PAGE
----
Credit to the producers involved for contributing to such an ambitious artistic endeavour, but unfortunately the music of Masse doesn’t hold much merit in isolation from the physicality of the dance it was written for.

This release is not at all what you might expect from five heavyweights of German techno and its review doesn’t really belong on these pages. Masse is a three-part score written for a ballet performed by the renowned Staatsballett Berlin at a former power station next door to the German capital’s legendary Club Berghain. By all accounts the show was as spectacular as it sounds.

Examined out of context –separate to the choreography –Masse is difficult to judge; ‘good’or ‘bad’won’t do. The compositions are certainly more minimal techno than classical but you’d struggle to dance to them unless, of course, you’re classically trained.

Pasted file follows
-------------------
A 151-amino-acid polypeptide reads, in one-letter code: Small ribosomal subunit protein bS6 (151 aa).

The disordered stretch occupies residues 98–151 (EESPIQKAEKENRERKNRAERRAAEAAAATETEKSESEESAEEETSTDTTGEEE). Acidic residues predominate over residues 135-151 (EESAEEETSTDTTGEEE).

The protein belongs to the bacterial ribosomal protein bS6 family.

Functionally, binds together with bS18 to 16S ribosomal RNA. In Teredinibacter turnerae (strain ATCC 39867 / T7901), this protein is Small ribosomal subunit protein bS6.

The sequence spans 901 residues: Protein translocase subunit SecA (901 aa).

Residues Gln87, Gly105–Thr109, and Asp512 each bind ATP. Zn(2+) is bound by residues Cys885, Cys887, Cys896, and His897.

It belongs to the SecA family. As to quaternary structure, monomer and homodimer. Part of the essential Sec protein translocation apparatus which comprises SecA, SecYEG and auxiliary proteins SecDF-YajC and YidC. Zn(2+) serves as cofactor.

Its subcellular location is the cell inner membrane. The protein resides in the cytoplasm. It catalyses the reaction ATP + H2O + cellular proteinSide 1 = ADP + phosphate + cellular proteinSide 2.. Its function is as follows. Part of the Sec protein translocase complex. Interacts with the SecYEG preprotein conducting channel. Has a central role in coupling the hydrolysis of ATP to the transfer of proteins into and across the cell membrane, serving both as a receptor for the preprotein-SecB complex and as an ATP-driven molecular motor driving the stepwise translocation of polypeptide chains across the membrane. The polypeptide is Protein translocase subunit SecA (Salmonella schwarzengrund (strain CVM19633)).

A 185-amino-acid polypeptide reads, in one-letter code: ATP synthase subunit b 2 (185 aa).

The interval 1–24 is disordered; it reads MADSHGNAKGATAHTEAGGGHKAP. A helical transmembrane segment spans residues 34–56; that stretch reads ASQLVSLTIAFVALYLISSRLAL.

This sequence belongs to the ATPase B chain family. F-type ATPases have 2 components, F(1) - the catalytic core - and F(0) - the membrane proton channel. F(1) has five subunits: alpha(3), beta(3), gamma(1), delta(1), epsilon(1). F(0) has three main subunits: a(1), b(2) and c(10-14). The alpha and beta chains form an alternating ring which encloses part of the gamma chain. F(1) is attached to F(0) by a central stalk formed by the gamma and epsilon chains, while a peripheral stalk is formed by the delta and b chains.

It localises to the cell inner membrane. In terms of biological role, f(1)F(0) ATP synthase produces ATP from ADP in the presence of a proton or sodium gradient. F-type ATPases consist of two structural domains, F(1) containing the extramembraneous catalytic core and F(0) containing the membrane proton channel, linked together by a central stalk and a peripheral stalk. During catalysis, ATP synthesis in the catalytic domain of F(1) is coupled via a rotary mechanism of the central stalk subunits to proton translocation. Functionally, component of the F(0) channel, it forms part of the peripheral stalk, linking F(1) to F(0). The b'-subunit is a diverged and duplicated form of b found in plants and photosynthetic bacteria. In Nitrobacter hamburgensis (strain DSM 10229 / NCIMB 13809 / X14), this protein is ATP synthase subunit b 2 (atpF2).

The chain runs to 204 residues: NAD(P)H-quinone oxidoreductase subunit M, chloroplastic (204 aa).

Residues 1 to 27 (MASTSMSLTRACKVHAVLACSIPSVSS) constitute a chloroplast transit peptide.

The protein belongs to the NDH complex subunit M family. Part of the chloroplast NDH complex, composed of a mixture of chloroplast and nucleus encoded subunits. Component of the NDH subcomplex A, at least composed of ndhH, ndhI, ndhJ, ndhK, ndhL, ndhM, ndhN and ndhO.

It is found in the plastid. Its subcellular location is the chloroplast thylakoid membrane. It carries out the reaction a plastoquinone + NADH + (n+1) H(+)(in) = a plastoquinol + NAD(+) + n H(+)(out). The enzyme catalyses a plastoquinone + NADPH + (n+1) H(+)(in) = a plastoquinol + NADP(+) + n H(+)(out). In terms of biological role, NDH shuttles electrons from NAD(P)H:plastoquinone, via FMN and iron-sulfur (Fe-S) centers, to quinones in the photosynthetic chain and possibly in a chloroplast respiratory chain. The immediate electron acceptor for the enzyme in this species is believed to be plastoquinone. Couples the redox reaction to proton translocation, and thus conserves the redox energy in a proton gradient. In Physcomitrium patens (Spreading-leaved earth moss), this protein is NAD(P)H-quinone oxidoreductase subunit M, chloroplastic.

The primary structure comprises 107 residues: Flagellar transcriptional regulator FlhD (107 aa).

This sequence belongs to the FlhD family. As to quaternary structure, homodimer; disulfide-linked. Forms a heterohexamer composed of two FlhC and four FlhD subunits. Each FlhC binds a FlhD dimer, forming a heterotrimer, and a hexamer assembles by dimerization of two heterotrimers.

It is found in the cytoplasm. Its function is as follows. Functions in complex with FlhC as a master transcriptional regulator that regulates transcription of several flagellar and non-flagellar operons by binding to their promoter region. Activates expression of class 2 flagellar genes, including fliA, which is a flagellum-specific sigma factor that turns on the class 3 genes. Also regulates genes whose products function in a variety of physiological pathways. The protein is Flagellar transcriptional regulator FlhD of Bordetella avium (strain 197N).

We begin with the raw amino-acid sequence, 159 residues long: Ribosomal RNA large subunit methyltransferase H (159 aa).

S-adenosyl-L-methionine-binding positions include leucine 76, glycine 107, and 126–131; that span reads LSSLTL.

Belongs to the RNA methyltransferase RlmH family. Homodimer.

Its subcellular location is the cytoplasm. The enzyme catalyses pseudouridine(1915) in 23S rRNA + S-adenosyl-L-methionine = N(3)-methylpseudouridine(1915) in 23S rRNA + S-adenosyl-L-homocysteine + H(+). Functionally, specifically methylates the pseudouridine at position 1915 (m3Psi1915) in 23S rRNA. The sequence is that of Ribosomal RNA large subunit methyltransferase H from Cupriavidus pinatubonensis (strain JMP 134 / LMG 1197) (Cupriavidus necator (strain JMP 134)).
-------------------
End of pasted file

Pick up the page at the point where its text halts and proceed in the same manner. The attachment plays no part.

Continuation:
Schwarz’s third probably works best for your listening pleasure, opening with Spanish guitar and pizzicato strings that soon take flight above atmospheric strings. It sets a tone not dissimilar to the intro of his fine contribution to the DJ-Kicks series. Before too long, this sound has morphed completely into a heady combo of marching drums and the sort of throbbing bass that underpins a typical Interpol or Joy Division track.

‘Menuett’, the part overseen by Marcel Dettmann and Frank Wiedemann, is on a more ambient tip, building over 20 minutes to a crescendo of wispy filtered snares and wind chimes. The final section, entitled ‘EVOLVE’ and produced by Phillip Sollmann and Marcel Fengler (AKA DIN), progresses from a solo piano to tribal drums and circling strings without ever really engaging.

2.5/5 stars


Masse is out now on OstGut Ton.

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